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Pediatric Contraceptive and Reproductive Counseling



Adolescent and young adult pregnancy rates in the United States have declined over the last several years, but any adolescent pregnancy that occurs puts a significant emotional, physical, and financial strain on the adolescents and their families.

Expanded Overview

Although we recommend that adolescents postpone sexual activity until they are fully ready for the potential consequences, we realize that some young people will be sexually active.

At Children’s Health, we provide contraceptive and reproductive counseling to help adolescents and young adults reduce risks and negative health consequences associated with sexual behaviors, including unintended pregnancies and sexually transmitted infections.

We also provide comprehensive patient care that considers the physical, emotional, social, economic, and spiritual needs for male and female patients 11 to 21 years old. Our team of health care professionals provides compassionate, sensitive care to help teenagers and their families manage the physical, emotional, and social challenges of adolescence.

If your child is sexually active, he or she should know what contraceptive methods are available and how they are used to prevent pregnancy and/or sexually transmitted infections.

Providing this information to adolescents does not result in increased rates of sexual activity, earlier age of first intercourse, or a greater number of sexual partners – instead, it helps protect your child and his/her partner, and greatly reduces the risk of an unplanned pregnancy and/or disease.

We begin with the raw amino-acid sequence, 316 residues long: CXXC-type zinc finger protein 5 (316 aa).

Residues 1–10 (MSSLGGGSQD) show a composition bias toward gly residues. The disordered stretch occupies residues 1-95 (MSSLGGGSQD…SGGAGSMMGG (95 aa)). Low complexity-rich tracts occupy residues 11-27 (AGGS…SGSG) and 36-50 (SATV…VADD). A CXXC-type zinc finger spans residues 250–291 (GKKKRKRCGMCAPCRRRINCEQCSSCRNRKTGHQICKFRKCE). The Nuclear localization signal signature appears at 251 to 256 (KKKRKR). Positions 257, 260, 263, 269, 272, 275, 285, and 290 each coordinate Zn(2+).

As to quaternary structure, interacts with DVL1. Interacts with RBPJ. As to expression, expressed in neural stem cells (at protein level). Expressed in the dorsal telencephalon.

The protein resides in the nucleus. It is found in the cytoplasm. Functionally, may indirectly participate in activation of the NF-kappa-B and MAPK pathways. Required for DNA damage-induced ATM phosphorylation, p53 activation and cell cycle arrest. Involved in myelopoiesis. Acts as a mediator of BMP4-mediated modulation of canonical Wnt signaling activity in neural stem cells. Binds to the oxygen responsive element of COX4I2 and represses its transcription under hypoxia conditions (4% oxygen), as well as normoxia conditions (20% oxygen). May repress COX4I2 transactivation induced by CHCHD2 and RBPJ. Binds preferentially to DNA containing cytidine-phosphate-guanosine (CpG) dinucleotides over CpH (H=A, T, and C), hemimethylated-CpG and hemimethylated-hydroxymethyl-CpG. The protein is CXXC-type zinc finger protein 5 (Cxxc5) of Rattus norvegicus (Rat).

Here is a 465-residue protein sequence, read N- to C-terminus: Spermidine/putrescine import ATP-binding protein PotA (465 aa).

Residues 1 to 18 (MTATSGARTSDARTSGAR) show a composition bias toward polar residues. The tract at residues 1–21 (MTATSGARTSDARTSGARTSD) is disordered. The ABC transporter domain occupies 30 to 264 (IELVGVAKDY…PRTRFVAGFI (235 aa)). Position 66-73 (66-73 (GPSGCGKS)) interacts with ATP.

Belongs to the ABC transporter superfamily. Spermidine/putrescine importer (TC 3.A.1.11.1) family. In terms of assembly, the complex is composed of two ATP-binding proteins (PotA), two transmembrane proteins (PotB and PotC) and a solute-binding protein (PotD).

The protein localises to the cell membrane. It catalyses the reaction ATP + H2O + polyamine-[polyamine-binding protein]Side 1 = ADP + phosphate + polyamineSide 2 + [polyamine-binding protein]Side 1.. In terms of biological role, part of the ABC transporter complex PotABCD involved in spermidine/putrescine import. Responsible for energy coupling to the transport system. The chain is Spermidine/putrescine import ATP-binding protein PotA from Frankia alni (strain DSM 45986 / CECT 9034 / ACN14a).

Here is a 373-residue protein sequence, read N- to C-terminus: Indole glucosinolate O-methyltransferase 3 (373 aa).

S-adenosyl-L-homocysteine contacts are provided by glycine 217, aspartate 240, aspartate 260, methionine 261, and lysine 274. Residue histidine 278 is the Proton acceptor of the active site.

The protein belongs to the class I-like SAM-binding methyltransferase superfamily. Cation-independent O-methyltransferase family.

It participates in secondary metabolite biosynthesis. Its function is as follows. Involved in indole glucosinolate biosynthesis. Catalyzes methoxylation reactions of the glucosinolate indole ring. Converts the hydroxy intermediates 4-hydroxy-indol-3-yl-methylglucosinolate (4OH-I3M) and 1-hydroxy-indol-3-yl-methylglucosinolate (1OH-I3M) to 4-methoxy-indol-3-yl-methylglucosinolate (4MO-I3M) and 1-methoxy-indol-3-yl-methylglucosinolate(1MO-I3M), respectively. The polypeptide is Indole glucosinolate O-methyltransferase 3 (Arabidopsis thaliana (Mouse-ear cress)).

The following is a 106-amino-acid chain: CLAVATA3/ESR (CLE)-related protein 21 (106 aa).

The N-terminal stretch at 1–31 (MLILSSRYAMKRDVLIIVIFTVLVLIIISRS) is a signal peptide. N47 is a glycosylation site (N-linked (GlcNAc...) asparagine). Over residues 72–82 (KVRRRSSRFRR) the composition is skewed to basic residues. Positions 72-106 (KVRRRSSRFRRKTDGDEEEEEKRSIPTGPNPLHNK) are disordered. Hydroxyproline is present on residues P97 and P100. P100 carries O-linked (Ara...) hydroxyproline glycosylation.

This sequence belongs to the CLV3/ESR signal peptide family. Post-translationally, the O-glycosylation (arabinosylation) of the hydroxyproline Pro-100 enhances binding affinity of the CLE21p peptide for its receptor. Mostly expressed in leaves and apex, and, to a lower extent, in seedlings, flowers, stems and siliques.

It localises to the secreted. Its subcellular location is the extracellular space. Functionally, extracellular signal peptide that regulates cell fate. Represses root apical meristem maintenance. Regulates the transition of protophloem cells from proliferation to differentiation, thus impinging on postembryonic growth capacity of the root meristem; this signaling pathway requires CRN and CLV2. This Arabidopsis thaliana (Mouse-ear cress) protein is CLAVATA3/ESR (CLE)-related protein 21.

Discussing Puberty and Sexuality


There are several types of contraception, each with varying levels of effectiveness.

  • Condoms are easy to use and protect against several infections, including the human immunodeficiency virus, or HIV. Condoms, however, are less effective in preventing pregnancy than some forms of birth control.
  • Birth control pills are very effective at preventing pregnancy – though not sexually transmitted infections – as long as your daughter remembers to take them as directed.
    • The American Academy of Pediatrics and American College of Obstetricians and Gynecologists recommends long-acting reversible contraceptives as most effective for teens. These include hormone-releasing implants (known as Nexplanon) and intrauterine devices (IUDs) - such as Mirena.

Access to reproductive counseling can help teens address issues like peer pressure, confusion, or conflicts that occur as they develop sexually. 


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